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Can Social Media Get You Fired?

A scene from 'In the Clutches of the Gang', a Keystone Cops silent comedy directed by George Nichols and Mack Sennett. Left to right : Ford Sterling (on phone), Edgar Kennedy, George Jeskey, Al St John, Hank Mann, Rube Miller, and Roscoe Fatty Arbuckle (1887 - 1933).   (Photo by Hulton Archive/Getty Images)

There’s been much talk in the news recently about people who have been fired from their jobs – or at least landed in serious trouble – based on social media activity. Facebook profiles are often looked at now during the interview and background phase of hiring, and everyone seems to have an opinion as to whether or not your social media activity can, in fact, get you fired.

While each profession and industry is different and plays by different rules, the social media factor has a unique impact on the financial and accounting fields. But in your quest for an answer to the looming question, you might have found that obtaining that answer is rather difficult.

Questions of fairness have been raised, complaints and lawsuits from employees have been seen, and questions of legality itself have been discussed. But what hasn’t been stated is a definitive yes or no answer regarding whether or not you can be fired based on what your social media accounts show. Below is a brief discussion of some of the main issues and points within this topic, and then, at last, a definitive answer.

What Does Social Media Have to Do With Work?

One point that is continually raised is how your social media activity could possibly have anything to do with work. After all, this is your personal life, right? What does your employer have to do with what happens off the clock? These questions are reasonable, and they seem fair. But there’s another issue that isn’t being addressed.

Much of the time, what people do off the clock actually does impact their work life. For instance, if someone has a bit of a drinking problem, they may often come into work buzzed or suffering from the after-effects of the night before. Whether or not this is tolerated in the workplace, if you’re dealing with important facts and figures, handling other people’s finances, and meeting with clients who are putting their money in your hands, that’s not the best situation. If the initial impression doesn’t drive them away, what happens if that person makes a big mistake on their account? Employers have to worry, to some extent, about what their employees do off the clock, because it can directly impact their bottom line.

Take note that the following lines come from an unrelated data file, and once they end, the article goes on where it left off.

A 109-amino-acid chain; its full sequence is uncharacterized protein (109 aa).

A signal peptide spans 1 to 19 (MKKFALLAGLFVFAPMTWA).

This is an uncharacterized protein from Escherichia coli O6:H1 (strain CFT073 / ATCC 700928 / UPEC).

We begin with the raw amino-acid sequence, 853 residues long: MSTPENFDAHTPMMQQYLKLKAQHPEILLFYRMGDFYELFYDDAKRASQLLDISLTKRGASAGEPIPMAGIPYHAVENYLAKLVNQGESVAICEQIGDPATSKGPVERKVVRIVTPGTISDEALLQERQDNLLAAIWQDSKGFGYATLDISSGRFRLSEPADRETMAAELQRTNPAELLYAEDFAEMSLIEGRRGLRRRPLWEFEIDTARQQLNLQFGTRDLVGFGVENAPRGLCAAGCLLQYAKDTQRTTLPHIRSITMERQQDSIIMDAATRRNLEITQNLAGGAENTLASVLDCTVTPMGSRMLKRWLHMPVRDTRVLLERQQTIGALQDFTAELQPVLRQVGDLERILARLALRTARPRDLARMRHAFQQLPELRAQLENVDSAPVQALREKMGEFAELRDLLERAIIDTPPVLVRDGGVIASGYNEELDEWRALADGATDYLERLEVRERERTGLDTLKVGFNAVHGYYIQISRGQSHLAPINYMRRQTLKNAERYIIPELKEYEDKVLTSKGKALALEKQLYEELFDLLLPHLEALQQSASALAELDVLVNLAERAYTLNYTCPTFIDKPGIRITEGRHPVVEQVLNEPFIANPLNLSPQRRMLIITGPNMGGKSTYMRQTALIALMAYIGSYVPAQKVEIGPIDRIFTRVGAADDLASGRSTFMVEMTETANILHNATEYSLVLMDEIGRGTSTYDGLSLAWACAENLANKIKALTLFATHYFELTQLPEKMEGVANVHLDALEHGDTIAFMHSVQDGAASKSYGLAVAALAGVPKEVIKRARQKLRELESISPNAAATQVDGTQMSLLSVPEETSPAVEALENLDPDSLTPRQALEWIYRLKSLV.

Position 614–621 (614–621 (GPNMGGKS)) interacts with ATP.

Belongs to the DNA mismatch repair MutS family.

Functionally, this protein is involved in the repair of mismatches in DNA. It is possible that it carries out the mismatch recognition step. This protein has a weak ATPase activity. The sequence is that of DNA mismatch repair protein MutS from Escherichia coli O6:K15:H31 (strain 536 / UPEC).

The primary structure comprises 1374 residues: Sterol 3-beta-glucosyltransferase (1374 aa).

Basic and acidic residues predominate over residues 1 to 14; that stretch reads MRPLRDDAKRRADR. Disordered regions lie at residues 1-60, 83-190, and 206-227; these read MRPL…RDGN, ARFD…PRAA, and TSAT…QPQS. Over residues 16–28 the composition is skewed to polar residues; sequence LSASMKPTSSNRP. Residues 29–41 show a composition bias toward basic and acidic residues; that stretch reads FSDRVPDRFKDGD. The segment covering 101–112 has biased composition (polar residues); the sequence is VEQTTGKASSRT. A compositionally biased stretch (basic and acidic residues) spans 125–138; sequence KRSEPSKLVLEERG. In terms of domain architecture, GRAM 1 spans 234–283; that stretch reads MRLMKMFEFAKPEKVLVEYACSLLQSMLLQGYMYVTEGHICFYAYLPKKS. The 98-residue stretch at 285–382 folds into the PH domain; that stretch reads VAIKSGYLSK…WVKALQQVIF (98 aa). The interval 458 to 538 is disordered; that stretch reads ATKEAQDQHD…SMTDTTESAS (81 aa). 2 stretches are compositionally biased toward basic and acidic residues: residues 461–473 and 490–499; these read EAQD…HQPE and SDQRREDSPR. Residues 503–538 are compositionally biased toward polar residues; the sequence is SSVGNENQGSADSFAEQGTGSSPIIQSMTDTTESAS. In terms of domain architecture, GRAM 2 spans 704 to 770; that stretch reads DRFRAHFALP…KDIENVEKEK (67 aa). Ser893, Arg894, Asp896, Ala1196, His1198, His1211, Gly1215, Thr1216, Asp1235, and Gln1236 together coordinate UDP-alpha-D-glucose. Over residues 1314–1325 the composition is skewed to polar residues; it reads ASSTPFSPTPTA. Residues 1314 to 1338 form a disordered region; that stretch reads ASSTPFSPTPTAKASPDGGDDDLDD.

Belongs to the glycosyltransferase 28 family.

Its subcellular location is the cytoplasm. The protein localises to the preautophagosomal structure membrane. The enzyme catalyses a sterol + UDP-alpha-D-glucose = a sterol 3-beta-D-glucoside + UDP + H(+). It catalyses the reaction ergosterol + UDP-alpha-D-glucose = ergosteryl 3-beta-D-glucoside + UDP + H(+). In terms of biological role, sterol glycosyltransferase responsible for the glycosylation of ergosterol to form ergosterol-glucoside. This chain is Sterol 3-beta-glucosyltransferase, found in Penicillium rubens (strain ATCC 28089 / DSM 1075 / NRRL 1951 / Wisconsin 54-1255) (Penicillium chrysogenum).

So, the short answer to this sub-question, is that to some extent, your employer has a right to be concerned about certain things you do off the clock. Who you’re dating is none of his business, but what you do that could impact your work performance is.

Privacy Invasion?

Another sub-question that often arises from the larger issue of whether or not your boss should be able to use what’s on your social media account as a reason to fire you is that of privacy. Many people feel that it’s an invasion of privacy for their boss to use something they did in their private life as a reason to fire them from their job.

But this involves a larger legal issue, which is usually called “reasonable expectation of privacy”. In other words, if you tried to tell a court of law that your privacy rights were violated because your employer looked at your Facebook account, didn’t like what he saw, and fired you, the court would likely be asked to determine whether or not you have a reasonable expectation of privacy when you put something online.

The short answer? No. When you have a public profile like Twitter or Facebook and you post pictures that you know could cause your boss to think twice about keeping you as an employee, you don’t have a reasonable expectation of privacy. Sure you did those things in your private life, but you put it on a public profile. At that point, all bets are off.

Now if you have a private profile and your boss hacked into your account, then yes, your privacy was violated. But what’s public online is public for all, and the best thing you can do is watch what you say and do if it will adversely affect your job.

The Main Answer

So, does your employer have a right to use what you put on social media to fire you? It does depend on a situation-by-situation basis, but in short, yes, he or she does have that right.

Now, if you’re tweeting on Twitter about how much you can’t stand a certain celebrity, and your boss happens to love that celebrity and fires you, you have a wrongful termination case. But, if you’re on Twitter bashing a client or talking about things that undermine the company, represent it poorly, or you do things that cause you to do a poor job at work, then your boss has every right to fire you for it. Whether or not people will think it’s fair is another issue, but when it comes down to basic legality, under certain circumstances, yes, you can be fired for what’s on your account, so use caution and make your profile private if you’re concerned about it.

Burchard & Associates provides a personal approach to accounting and tax recruitment for St. Louis and beyond. We are ready to listen to YOU.

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